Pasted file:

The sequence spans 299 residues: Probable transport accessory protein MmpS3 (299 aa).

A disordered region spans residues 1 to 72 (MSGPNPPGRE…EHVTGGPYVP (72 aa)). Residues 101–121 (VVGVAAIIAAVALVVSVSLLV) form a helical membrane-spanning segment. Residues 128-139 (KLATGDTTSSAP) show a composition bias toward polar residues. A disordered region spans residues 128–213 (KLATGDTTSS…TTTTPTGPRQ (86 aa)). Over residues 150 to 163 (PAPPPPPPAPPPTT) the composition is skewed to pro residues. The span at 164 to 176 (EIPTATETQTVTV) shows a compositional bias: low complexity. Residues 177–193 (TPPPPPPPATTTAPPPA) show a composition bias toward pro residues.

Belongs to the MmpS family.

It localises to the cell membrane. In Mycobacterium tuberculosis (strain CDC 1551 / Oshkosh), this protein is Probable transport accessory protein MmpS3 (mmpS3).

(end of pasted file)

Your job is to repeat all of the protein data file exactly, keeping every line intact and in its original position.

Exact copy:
The sequence spans 299 residues: Probable transport accessory protein MmpS3 (299 aa).

A disordered region spans residues 1 to 72 (MSGPNPPGRE…EHVTGGPYVP (72 aa)). Residues 101–121 (VVGVAAIIAAVALVVSVSLLV) form a helical membrane-spanning segment. Residues 128-139 (KLATGDTTSSAP) show a composition bias toward polar residues. A disordered region spans residues 128–213 (KLATGDTTSS…TTTTPTGPRQ (86 aa)). Over residues 150 to 163 (PAPPPPPPAPPPTT) the composition is skewed to pro residues. The span at 164 to 176 (EIPTATETQTVTV) shows a compositional bias: low complexity. Residues 177–193 (TPPPPPPPATTTAPPPA) show a composition bias toward pro residues.

Belongs to the MmpS family.

It localises to the cell membrane. In Mycobacterium tuberculosis (strain CDC 1551 / Oshkosh), this protein is Probable transport accessory protein MmpS3 (mmpS3).